GPS scare story shot out of the sky
| May 21, 2009 |
So to speak…
You may have seen it on the Guardian’s website (a British newspaper) and Drudge ran with it a while later, about how the entire system of Global Positioning Satellites was in disrepair and on the verge of failure. Turns out, at least according to the sources we’ve talked to, it’s all bunk.
According to Mark Contino, vice president of survey for Topcon Positioning Systems, “The U.S-based GPS system is vital to the government, the military and the private sector and there is no chance of it being allowed to fail. The report was grossly overstated and reached a conclusion that simply is not borne out by facts.”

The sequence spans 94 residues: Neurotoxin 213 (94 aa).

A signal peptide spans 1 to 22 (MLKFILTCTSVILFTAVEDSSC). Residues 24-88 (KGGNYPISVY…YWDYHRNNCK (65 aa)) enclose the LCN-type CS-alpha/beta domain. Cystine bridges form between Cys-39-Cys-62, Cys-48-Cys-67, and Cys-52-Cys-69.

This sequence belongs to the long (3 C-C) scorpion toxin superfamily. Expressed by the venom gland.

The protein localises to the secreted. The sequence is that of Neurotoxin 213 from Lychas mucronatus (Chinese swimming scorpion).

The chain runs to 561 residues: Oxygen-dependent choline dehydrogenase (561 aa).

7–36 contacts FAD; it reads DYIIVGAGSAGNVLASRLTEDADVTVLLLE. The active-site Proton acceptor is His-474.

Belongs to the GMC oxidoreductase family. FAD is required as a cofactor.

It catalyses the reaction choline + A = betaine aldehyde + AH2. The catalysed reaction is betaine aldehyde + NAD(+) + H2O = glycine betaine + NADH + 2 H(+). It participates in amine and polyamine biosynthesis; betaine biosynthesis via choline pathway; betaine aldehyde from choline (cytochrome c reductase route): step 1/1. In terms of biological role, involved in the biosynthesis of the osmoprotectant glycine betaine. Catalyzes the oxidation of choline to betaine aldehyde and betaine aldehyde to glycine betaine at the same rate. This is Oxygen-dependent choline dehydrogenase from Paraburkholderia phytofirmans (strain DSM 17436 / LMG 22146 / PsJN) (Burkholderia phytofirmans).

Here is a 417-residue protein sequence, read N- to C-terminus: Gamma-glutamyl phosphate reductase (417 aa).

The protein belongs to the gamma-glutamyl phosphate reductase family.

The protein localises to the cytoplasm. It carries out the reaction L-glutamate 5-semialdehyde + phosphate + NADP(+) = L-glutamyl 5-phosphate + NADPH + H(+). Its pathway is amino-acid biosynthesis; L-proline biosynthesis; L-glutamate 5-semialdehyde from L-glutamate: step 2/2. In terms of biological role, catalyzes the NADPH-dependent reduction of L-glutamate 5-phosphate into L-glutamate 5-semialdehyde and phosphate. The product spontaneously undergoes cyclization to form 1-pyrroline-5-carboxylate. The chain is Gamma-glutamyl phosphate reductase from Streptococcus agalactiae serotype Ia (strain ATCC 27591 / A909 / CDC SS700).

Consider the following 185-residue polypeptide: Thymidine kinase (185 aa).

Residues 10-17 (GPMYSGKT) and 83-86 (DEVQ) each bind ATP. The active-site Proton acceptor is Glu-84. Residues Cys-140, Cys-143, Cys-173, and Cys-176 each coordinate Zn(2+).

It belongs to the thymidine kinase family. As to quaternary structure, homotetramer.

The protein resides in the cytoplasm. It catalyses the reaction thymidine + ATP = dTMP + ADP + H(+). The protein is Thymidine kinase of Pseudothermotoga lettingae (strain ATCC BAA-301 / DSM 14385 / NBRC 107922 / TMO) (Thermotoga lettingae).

We got a similar response from sources that do business with the airline industry. If you read the news Guardian story carefully you’ll notice they only refer to the U.S. based GPS satellite system run by the Air Force. No mention is made of the Russian GLONASS system or the coming European Union Galileo system.
“Topcon was the first company to develop technology that allows the use of signals from every available satellite signal today — GPS and the Russian GLONASS system — and other systems being tested,” Contino says. “”It was not long ago that fatalists were predicting the demise of the GLONASS system. But it is healthy, hardy and growing.” Contino added that a new GPS signal, the L5, has been put into play just this year and is tracking perfectly.
Typically when you see a story like this you can attribute it to one of two things. Either the reporter or editor knew they had a dull and incomplete story on their hands and decided to tart it up with a scary headline, or you had some disgruntled government middle management type planting scare stories in the media to trump up support for a budget increase. Happens all the time.
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